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Delivery service must supply bicycle couriers with bike and cell phone

Bicycle delivery drivers (so-called "riders") who deliver food and drinks and receive their orders via a smartphone app are entitled to have their employer provide them with the work equipment that is absolutely necessary for them to carry out their work. This was decided by the Federal Labor Court (BAG) in its ruling of November 10, 2021, for which initially only a press release is available (Federal Labor Court, ruling of November 10, 2021, Case No. 5 AZR 334/21).


The ruling of the BAG of November 10, 2021 is based on the following facts: The plaintiff works for the defendant as a bicycle supplier. He delivers food and beverages that customers order via the internet from various restaurants. He uses his own bicycle and also his own cell phone for the delivery trips. A corresponding obligation arises from the employment contract of the parties, which is a standard form contract. The defendant grants the bicycle delivery drivers employed by him a “repair” credit of 0.25 euros per hour worked, which can only be redeemed at a company designated by the defendant. In his action, the plaintiff demanded that the defendant must provide him with a roadworthy bicycle and a suitable cell phone for his contractually owed work. He took the position that the defendant was obligated to do so because it was the employer's duty and responsibility to provide the necessary work equipment. From his point of view, this principle was not effectively waived by the general terms and conditions in the employment contract. In contrast, the defendant refers to the content of the concluded employment contract. He claimed that, since the employees working for the company as bicycle suppliers had a bicycle and an Internet-capable cell phone anyway, they would not be burdened, or not significantly burdened, by the use of their own devices. Moreover, the delivery service claimed that any disadvantages would be compensated by the statutory possibility to claim reimbursement of expenses and - with regard to the bicycle - by the repair budget granted by it.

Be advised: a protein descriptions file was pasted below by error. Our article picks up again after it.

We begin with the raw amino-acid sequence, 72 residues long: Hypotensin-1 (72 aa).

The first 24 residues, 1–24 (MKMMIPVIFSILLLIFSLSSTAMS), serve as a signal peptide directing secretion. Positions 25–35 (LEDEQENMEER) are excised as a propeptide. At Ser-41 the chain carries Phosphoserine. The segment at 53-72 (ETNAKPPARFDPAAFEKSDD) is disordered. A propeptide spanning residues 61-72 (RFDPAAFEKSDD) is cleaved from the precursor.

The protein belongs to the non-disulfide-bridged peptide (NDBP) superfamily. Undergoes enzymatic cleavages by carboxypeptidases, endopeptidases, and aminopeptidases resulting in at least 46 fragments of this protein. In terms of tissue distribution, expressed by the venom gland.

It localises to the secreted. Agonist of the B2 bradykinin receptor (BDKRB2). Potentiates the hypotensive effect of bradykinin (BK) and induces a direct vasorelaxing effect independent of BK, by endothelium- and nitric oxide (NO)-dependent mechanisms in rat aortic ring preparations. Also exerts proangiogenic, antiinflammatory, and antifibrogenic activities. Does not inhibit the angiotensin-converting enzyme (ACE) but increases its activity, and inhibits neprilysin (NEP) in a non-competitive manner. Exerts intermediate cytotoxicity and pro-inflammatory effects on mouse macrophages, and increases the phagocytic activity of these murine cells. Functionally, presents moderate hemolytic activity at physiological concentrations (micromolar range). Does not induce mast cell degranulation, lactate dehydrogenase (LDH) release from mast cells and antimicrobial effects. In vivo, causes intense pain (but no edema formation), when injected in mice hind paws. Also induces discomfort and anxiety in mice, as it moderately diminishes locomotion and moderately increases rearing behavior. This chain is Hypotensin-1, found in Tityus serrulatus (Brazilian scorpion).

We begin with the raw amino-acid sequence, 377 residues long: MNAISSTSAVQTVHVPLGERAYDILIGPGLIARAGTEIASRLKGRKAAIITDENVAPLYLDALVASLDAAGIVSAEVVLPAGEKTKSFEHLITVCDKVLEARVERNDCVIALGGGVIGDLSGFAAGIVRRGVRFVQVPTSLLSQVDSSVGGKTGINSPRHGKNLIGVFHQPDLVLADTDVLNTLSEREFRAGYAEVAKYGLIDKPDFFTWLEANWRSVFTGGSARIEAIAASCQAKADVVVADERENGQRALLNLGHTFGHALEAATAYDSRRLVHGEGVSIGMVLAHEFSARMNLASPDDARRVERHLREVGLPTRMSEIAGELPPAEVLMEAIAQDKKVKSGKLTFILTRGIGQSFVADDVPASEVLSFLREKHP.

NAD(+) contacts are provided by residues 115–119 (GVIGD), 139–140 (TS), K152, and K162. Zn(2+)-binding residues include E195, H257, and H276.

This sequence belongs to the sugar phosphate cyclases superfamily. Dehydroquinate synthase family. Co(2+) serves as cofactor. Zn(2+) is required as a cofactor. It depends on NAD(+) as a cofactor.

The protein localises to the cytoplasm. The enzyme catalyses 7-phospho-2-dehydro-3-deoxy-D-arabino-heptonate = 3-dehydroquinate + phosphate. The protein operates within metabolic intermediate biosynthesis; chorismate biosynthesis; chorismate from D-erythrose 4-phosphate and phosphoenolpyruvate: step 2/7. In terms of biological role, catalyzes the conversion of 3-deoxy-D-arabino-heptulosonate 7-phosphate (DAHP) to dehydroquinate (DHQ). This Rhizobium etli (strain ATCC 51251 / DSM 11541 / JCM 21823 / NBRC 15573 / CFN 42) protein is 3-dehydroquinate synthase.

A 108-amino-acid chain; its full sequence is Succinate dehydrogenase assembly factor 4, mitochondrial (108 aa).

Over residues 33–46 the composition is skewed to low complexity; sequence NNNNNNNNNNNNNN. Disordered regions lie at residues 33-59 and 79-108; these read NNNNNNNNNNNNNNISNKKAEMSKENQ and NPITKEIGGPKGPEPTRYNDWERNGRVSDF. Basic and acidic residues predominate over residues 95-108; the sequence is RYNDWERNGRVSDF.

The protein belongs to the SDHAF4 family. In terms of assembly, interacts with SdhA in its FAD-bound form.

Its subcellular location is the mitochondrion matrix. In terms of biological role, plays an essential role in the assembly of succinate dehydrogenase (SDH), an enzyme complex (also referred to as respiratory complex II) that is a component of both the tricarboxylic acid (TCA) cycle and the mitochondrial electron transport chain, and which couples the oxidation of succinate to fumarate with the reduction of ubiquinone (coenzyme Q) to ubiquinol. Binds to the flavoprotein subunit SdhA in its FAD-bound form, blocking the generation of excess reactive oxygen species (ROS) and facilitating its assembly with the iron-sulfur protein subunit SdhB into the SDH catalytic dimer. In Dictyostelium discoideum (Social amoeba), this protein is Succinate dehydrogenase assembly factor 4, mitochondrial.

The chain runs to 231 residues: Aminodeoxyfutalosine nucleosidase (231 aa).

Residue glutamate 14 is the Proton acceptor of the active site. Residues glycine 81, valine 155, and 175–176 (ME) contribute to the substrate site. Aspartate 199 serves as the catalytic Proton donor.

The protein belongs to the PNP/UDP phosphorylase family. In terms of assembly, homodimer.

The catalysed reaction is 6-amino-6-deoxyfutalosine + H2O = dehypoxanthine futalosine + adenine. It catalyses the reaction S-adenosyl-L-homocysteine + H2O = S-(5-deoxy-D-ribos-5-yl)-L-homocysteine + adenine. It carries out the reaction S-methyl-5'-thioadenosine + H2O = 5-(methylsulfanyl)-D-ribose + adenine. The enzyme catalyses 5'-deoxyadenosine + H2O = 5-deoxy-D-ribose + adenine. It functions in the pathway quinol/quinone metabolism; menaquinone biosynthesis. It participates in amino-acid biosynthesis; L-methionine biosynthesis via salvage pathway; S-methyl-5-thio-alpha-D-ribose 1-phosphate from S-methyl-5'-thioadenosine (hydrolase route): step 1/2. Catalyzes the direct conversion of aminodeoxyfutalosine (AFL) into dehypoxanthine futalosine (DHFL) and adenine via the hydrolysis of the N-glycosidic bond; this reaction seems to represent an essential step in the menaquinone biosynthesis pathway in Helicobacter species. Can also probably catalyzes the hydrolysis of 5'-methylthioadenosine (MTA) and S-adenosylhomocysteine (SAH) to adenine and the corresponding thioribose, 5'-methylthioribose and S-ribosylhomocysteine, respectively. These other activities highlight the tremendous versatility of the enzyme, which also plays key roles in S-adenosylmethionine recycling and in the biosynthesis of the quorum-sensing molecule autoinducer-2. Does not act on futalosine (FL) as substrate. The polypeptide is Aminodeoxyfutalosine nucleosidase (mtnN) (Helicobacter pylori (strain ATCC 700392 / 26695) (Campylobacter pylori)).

Reasons for decision

After the Regional Labor Court (LAG) of Hesse had already upheld the action, the defendant's appeal was also unsuccessful. The use of the private bicycle and cell phone agreed in the General Terms and Conditions of Contract, according to the 5th Senate, unreasonably disadvantaged the plaintiff within the meaning of Section 307 (2) No. 1 in conjunction with Section 307 (1) Sentence 1 of the German Civil Code (BGB) and is therefore ineffective. The defendant is relieved by this regulation from corresponding acquisition and operating costs, and does not carry the employer-typical risk of having to answer for wearing, decline in value, loss or damage of the essential work equipment. Instead, this risk is wrongfully borne by the plaintiff - a contradiction to the basic legal principle of the employment relationship, according to which the employer must provide the work equipment essential for the performance of the agreed activity and ensure that it is in working order. There was no sufficient compensation for this disadvantage. The possibility existing by law of being able to demand reimbursement of expenses via Section 670 BGB does not constitute adequate compensation. In addition, a clause that merely repeats the legal situation that applies in any case could not provide adequate compensation either. The amount of the “repair credit” made available to the plaintiff was not based on the mileage, but on the only indirectly related working time. The plaintiff could also not freely dispose of the budget, but could only redeem it at a company determined by the employer. Finally, he was also not free to choose the workshop. No financial compensation at all was provided for the use of the cell phone.

Notes for practice

The BAG's decision is not surprising. Pursuant to Section 611a (1) BGB, the plaintiff can demand that the defendant provide him with the work equipment necessary for the agreed activity. He cannot be referred to downstream claims such as reimbursement of expenses or wages for default of acceptance. This should apply equally to all cases in which, as here, no appropriate financial compensation for the use of so-called "own devices" is agreed in the employment contract. The BAG rightly considered the “repair credit” alone to be insufficient - an important signal for an industry in which remuneration is typically only just above the statutory minimum wage anyway.

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